Pilot's tip of the week

Is WAAS GPS Worth the Cost?


Subscriber question:

"I’m looking at buying a share of an airplane I plan to use for my instrument rating. It has a Garmin 430 that has not been upgraded to WAAS. What’s the difference between WAAS and non-WAAS, and can I do my instrument training without WAAS?" — Peter W.


“There are really three parts to the answer: What’s the technical difference, what’s the practical difference, and is the gain worth the expense?

First the technical part: Non-WAAS GPS relies solely on the transmissions from the GPS satellites for its position. The accuracy of that position varies from day to day but your IFR non-WAAS GPS should be accurate to within 30 meters most of the time. WAAS is one form of Differential GPS, which means the GPS receiver uses the satellites and then applies a correction appropriate for that calculated location. These corrections are continuously updated by ground stations and relayed through the GPS system. That correction might increase accuracy 10-fold, so it becomes location plus or minus about 3 meters.

Practically speaking, 30 meters of accuracy is more than enough to fly from Airport A to Airport B even in the clouds. It’s accurate enough for a non-precision GPS approach. So if your non-WAAS GPS is certified for IFR to the approach level—and a Garmin 430 is—you can use it for IFR and for training. That’s presuming it’s installed correctly and up-to-date.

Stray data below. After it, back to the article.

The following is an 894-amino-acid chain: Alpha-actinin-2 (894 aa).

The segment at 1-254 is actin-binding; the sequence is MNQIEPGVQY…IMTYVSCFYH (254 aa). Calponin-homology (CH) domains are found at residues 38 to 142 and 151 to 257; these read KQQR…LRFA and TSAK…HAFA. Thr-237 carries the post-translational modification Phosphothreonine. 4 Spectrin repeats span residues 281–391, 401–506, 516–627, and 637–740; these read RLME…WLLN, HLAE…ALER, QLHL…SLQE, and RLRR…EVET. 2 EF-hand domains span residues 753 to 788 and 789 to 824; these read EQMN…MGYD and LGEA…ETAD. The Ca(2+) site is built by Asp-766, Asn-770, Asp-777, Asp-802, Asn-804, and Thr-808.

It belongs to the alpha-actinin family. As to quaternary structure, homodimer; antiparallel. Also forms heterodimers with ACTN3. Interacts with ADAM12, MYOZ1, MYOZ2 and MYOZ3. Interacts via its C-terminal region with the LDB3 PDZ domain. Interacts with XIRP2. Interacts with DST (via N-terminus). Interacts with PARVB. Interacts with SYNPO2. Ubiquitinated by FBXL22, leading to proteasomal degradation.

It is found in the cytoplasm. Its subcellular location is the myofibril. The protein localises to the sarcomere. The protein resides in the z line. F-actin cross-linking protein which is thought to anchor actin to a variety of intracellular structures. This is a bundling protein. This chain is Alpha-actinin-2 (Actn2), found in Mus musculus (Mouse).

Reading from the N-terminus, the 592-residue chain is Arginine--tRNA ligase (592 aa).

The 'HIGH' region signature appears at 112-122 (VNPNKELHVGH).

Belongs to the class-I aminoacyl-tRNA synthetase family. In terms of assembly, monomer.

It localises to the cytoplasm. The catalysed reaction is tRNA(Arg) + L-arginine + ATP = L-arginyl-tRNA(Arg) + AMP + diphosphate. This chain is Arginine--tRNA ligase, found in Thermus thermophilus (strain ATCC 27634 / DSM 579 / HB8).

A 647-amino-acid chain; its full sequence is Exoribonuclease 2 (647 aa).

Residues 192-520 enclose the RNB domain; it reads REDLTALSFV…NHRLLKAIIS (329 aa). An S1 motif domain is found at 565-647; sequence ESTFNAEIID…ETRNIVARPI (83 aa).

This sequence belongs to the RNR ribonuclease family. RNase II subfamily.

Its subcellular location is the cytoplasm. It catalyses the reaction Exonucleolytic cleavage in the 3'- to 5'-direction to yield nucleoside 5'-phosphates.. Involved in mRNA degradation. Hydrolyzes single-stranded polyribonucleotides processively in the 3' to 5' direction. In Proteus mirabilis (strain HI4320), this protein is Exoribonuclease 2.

However, an IFR-approved WAAS GPS is required for vertical approach guidance. That could be advisory vertical guidance to help fly a stable approach all the way to LPV approaches that are arguably more reliable than an ILS. If the airport only has RNAV (GPS) approaches, having WAAS might be the difference between landing and going elsewhere. WAAS GPS gives you more options for planning alternate airports. WAAS GPS units update their position more rapidly, usually have more sophisticated terrain warning systems, and can offer more options. For example, Garmin’s GTN series offers advisory guidance for visual approaches at night to many runways that have no instrument approach.

This brings us to whether the gains are worth the cost. I can’t answer that for you, but I can tell you what I’d do if it were my wallet on the line. I’d be OK renting an airplane for IFR training without WAAS. If I were buying into an airplane, as you’re suggesting, I would require it had WAAS if I planned to fly IFR.

I know lots of people who have complained about the cost of upgrading their airplanes to WAAS GPS—but not a single one of them has said they regret it.”

A visual approach to an airport carries extra risk. See how the Garmin GTN visual approach works in flight to make them safer, as well as some of the feature’s limitations.

Installing a late-model GPS is an expensive, but common, upgrade. If you've upgraded to a modern WAAS GPS, did you feel the upgrade was worth it? Share why or why not in the comments.

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